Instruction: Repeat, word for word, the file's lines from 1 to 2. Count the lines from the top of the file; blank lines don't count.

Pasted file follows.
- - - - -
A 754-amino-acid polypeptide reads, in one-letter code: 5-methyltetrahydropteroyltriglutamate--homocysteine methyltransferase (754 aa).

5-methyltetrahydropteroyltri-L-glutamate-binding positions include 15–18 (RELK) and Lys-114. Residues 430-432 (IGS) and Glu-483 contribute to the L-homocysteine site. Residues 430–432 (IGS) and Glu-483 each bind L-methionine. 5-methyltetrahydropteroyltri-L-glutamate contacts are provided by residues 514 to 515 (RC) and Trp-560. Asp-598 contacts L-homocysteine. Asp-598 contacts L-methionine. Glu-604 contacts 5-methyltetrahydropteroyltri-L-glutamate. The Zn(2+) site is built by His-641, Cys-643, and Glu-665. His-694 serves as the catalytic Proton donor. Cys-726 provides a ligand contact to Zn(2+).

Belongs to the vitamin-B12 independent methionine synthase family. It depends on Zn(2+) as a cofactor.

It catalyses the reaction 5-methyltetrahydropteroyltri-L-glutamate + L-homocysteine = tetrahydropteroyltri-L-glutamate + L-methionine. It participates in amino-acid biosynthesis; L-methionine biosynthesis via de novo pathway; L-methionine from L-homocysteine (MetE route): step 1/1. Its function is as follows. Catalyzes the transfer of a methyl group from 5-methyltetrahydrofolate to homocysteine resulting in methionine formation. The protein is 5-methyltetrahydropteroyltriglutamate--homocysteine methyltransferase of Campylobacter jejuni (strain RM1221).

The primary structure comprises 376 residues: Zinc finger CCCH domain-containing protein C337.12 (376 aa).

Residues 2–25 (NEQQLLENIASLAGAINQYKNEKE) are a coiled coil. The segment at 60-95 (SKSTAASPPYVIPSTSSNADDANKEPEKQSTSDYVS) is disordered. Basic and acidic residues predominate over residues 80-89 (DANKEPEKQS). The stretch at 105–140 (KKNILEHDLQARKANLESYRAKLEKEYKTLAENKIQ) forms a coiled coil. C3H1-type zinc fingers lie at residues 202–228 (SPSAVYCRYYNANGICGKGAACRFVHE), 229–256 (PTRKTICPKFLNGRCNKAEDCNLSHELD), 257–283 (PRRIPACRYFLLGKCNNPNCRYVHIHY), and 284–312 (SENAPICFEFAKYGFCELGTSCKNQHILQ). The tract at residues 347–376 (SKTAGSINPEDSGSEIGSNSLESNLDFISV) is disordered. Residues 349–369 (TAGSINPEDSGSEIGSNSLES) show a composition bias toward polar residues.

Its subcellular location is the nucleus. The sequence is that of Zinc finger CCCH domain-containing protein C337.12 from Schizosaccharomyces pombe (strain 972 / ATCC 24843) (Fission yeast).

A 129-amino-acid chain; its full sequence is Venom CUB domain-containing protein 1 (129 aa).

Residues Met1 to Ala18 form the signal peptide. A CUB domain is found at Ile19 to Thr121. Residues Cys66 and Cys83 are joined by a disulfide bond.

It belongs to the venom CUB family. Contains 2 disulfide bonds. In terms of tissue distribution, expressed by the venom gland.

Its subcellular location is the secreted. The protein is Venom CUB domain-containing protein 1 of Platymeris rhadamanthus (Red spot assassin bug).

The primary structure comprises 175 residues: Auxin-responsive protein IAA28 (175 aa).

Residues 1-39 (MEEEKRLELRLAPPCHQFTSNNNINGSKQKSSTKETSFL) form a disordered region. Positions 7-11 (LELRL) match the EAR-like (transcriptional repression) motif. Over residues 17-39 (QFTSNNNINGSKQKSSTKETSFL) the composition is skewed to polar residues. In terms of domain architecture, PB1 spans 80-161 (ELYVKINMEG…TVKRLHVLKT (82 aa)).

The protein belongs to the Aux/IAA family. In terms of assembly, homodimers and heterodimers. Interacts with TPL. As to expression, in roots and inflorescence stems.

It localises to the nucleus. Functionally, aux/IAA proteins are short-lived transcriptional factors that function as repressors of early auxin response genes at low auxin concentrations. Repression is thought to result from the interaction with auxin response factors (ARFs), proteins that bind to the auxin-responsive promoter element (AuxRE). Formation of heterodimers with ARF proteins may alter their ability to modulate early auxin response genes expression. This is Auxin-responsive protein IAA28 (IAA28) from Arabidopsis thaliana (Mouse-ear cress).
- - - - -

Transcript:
A 754-amino-acid polypeptide reads, in one-letter code: 5-methyltetrahydropteroyltriglutamate--homocysteine methyltransferase (754 aa).

5-methyltetrahydropteroyltri-L-glutamate-binding positions include 15–18 (RELK) and Lys-114. Residues 430-432 (IGS) and Glu-483 contribute to the L-homocysteine site. Residues 430–432 (IGS) and Glu-483 each bind L-methionine. 5-methyltetrahydropteroyltri-L-glutamate contacts are provided by residues 514 to 515 (RC) and Trp-560. Asp-598 contacts L-homocysteine. Asp-598 contacts L-methionine. Glu-604 contacts 5-methyltetrahydropteroyltri-L-glutamate. The Zn(2+) site is built by His-641, Cys-643, and Glu-665. His-694 serves as the catalytic Proton donor. Cys-726 provides a ligand contact to Zn(2+).